Tickets for Alamo Drafthouse Wrigleyville’s six-screen, 372-seat theater are now on sale here and through their mobile app. Located in the theater lobby is Video Vortex, which combines a cocktail bar with a video store that contains 13,000 films on VHS, DVD and Blu-ray. You can rent three at a time for free, provided you return them within five days. Naturally, I couldn’t resist renting my first films in several years, and decided to go with Lina Wertmüller’s “Seven Beauties,” Robert Towne’s “Personal Best” and Steve Binder’s “The Star Wars Holiday Special” complete with a Rifftrax commentary track. Yet it’s the VHS tapes available for rental that are the most enticing, and luckily, VHS players can be borrowed as well. How can one afford to miss such gloriously obscure titles as “Angela Lansbury’s Positive Moves: A Personal Plan for Fitness and Well-Being at Any Age” or “How Can I Tell If I’m Really in Love?” starring siblings Jason and Justine Bateman?

Photo Credit: Wade McElroy

What made last night so moving was its dedication ceremony attended by James Hughes, the son of Chicago’s celebrated filmmaker, the late John Hughes. A plaque was unveiled, proclaiming that the venue would be known as the John Hughes Cinema, while a memorable scene from the writer/director’s 1986 classic, “Ferris Bueller’s Day Off,” in which a Ferrari sails to its doom, is recreated in the lobby as an ideal photo opp spot. Six Hughes pictures were screened simultaneously, including “Ferris Bueller,” which was preceded by a special in-person introduction from Alamo Drafthouse founder Tim League, clad in a Bueller bathrobe, and James Hughes, who recounted how his father used to love sitting at the dearly missed Julius Meinl cafe on Southport and sketch the customers.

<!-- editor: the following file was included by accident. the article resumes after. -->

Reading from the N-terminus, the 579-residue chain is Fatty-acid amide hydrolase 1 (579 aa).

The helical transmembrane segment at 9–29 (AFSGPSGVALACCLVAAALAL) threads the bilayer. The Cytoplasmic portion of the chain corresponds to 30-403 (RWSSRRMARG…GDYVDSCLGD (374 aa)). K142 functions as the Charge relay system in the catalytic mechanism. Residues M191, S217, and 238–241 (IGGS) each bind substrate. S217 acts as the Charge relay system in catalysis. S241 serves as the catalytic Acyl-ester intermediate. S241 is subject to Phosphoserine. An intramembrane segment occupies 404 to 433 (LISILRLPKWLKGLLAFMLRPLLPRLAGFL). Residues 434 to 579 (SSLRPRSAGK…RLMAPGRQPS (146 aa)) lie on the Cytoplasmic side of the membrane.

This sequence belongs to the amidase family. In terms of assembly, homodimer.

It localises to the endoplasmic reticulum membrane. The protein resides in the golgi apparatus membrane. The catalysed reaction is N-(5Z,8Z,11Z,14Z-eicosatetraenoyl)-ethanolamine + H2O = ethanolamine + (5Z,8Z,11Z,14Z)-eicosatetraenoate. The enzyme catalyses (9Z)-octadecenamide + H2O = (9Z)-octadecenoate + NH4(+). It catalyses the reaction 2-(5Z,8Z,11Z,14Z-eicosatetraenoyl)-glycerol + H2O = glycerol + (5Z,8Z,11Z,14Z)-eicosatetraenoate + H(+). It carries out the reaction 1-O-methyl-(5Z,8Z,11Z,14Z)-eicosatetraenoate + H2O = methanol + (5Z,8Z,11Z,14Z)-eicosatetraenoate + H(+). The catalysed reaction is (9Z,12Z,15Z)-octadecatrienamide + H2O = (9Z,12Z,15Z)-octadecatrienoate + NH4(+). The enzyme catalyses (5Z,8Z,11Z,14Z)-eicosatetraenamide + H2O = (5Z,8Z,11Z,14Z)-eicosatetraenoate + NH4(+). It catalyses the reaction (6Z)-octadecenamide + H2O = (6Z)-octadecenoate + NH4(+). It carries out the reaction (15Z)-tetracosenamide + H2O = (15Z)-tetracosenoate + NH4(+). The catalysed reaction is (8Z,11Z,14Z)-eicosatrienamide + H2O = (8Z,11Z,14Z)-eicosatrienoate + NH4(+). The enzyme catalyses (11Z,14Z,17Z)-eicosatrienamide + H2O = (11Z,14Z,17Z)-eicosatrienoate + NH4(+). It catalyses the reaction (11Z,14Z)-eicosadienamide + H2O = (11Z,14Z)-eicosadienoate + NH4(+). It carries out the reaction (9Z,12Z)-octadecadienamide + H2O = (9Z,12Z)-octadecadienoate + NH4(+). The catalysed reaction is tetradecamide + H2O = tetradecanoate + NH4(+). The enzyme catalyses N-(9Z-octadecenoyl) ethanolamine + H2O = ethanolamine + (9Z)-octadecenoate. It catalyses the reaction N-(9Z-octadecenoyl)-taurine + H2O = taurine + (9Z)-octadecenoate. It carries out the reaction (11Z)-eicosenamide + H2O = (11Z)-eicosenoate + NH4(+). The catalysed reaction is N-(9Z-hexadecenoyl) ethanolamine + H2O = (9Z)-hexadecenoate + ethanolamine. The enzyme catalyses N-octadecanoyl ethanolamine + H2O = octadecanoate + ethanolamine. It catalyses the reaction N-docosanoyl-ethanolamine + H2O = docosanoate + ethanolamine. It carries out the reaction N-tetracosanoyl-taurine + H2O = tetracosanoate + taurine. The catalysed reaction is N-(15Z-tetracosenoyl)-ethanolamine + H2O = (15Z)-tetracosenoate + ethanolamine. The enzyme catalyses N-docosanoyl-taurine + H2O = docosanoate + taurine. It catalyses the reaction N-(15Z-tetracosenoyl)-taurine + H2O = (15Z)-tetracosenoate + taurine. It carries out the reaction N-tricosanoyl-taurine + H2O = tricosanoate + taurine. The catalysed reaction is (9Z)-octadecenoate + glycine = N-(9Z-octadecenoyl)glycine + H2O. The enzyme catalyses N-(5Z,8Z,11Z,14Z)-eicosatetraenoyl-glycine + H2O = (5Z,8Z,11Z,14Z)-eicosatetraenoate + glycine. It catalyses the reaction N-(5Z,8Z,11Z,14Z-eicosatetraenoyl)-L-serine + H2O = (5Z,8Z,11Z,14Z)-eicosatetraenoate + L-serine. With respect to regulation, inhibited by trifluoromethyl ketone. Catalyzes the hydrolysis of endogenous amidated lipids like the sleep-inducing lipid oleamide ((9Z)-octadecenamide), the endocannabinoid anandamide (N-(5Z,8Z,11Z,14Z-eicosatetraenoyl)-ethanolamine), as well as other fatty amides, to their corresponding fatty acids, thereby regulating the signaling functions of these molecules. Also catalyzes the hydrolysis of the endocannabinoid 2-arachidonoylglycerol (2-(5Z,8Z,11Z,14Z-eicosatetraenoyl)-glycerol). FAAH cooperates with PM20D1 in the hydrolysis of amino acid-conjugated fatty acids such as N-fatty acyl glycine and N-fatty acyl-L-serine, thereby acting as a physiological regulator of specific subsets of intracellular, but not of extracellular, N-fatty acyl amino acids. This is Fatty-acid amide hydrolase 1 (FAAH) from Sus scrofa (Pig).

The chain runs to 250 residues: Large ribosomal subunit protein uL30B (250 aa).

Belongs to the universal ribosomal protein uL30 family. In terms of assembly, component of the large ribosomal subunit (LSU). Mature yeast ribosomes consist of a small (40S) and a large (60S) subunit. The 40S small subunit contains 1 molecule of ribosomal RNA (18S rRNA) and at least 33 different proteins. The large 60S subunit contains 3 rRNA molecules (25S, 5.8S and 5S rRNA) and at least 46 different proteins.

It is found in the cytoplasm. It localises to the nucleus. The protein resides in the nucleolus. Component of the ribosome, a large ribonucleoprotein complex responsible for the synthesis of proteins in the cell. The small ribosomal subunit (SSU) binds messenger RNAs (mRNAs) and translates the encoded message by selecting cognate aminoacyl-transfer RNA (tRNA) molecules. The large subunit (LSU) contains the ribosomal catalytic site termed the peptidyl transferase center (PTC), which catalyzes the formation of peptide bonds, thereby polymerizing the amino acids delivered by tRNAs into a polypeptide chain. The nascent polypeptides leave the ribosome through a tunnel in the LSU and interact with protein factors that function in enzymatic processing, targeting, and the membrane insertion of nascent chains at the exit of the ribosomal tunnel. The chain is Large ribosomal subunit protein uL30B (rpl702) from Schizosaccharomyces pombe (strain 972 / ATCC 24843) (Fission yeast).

“In 1984, I was fourteen and shared the same hairstyle, untucked Polos and braces as Anthony Michael Hall in ‘Sixteen Candles,'” said League in a statement. “I maybe wasn’t the king of them at my school, but I was undeniably a dork. The classic ‘80s John Hughes films hit me like a sledgehammer. For the first time, I experienced movies that truly understood my teenage experience and challenges. I am honored to be paying tribute to a revolutionary storyteller who both positively affected my life but also changed cinema forever.”

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